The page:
2020 WEEK 39: Objects in Motion

This week we’ll be attempting to capture the concept of motion in our photos. In other words, capturing the feeling of motion in an otherwise static scene. In terms of technique, you will need a shutter speed slow enough to achieve blur of the objects in motion, but the specific shutter speed will be relative to the speed of your subject. READ MORE →

2020 WEEK 36: Favorite Quotes

As I was looking through my folder of favorite quotes recently, it occurred to me that it might be fun and inspiring to make picture quotes for our photo challenge. For this week’s challenge, I want you to first select one of your favorite quotes, then take a photo that supports the quote. Finally combine the two by placing the quote on your photo. READ MORE →

2020 WEEK 33: Astrophotography

This week we’re going to be looking up at the night sky. The night sky offers a plethora of photographic opportunities and in case you’re wondering, yes, you can accomplish the challenge from your backyard or balcony. You might think that you can only take photos of the night sky in areas with no moon and no light pollution, but that isn’t entirely true. There are plenty of options for city dwellers to photograph the night sky. Your camera will always “see” more than your eyes can see, so you might be surprised at what you can capture. READ MORE →

2020 WEEK 31: Intimate Landscapes

An intimate landscape photo is one which isolates a small section of a landscape. It encompasses the area between grand vistas and macro photos. An intimate landscape might be taken in an area with grand vistas, but it could just as easily be a photo taken in your backyard. Intimate landscapes tend to create order from apparent chaos by focusing on repeating shapes, lines, texture, etc. Click through to find links to articles that further discuss the concept of intimate landscapes. READ MORE →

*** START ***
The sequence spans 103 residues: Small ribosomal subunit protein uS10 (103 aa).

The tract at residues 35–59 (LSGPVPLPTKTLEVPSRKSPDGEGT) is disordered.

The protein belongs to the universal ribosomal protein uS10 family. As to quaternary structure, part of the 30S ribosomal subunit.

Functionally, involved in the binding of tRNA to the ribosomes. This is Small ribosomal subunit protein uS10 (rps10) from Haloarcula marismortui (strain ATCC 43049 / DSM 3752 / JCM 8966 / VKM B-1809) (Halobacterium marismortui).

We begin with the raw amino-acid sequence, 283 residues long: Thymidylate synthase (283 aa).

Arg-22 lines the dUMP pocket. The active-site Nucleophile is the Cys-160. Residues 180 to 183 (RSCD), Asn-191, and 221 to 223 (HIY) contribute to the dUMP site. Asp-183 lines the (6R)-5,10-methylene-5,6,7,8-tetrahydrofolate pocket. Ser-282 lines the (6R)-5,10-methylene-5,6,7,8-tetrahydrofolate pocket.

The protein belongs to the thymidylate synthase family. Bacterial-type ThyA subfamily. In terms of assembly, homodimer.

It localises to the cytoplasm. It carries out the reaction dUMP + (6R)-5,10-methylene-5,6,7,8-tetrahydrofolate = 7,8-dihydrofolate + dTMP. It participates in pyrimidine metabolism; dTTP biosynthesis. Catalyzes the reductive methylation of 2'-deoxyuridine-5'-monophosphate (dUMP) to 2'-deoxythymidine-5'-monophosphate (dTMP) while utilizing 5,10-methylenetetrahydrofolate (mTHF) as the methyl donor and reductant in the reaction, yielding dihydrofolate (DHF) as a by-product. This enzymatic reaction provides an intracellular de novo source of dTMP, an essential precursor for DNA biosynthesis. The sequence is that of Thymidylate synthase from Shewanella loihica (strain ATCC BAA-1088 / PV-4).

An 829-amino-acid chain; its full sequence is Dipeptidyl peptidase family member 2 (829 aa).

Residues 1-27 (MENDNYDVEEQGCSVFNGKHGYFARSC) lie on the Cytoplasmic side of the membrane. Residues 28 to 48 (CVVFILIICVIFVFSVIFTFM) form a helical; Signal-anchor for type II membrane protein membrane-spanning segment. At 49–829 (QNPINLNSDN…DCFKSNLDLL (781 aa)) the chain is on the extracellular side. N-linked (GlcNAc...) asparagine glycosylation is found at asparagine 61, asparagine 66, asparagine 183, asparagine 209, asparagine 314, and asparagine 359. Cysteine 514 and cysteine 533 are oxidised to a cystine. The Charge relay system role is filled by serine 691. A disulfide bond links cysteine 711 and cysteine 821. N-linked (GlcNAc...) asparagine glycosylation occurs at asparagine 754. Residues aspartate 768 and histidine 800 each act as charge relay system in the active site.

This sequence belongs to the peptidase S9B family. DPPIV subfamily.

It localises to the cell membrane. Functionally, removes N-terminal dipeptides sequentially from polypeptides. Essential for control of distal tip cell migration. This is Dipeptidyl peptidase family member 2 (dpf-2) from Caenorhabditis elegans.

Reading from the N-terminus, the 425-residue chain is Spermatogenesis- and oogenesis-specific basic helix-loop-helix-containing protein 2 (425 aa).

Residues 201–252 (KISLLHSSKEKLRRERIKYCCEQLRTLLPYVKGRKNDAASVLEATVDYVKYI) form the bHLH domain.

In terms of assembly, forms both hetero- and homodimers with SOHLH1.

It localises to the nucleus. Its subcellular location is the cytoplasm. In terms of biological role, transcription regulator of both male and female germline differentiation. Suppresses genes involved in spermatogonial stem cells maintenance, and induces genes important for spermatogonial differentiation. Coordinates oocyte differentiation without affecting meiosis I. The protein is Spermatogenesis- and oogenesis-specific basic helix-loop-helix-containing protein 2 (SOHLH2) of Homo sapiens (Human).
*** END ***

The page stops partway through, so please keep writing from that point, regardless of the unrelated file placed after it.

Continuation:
2020 WEEK 27: Rim Lighting

This week we’re going to experiment with a particular type of lighting called rim lighting. It is created by light hitting the back of your subject and is best seen when the background behind your subject is dark. The light source can be natural (i.e. the sun) or unnatural (i.e. flash or a continuous light source). Your subject can be lit (with fill-flash or a reflector) or in dark shadow for a very moody feeling. The choice is up to you. READ MORE →

2020 WEEK 24: Multiple Exposure Nature Photography

This week we’ll be exploring the possibilities of multiple exposure photography in nature. (If you are still limited in your ability to explore the outdoors due to COVID-19, you can accomplish this challenge with a flower/bouquet or some other real or fake plant in your home.) Multiple exposure photography is a technique where two or more photos are combined into one. Depending on how you capture your multiple images, your end result could be very painterly, completely abstract or even fantastical. READ MORE →

2020 WEEK 19: Documentary – Daily Life during a Pandemic

It seems that our daily lives have been upended almost overnight by the COVID-19 pandemic and yet life continues as if in a parallel universe. Your challenge this week is to document (through photos) something notable that has changed in your life due to the pandemic – something that you think might be of interest to future generations (or even historians) 100 years from now. READ MORE →

2020 WEEK 11: Feathers

This week we’ll be taking photos of feathers. How you choose to photograph those feathers is up to you. You might choose to photograph a single feather or arrange multiple feathers together. You might choose to photograph the entire feather or get close and photograph the fine details. You might choose to photograph in color or B&W. You might choose to photograph feathers on a bird, though I encourage you to make the photo about the feathers and not the bird itself. READ MORE →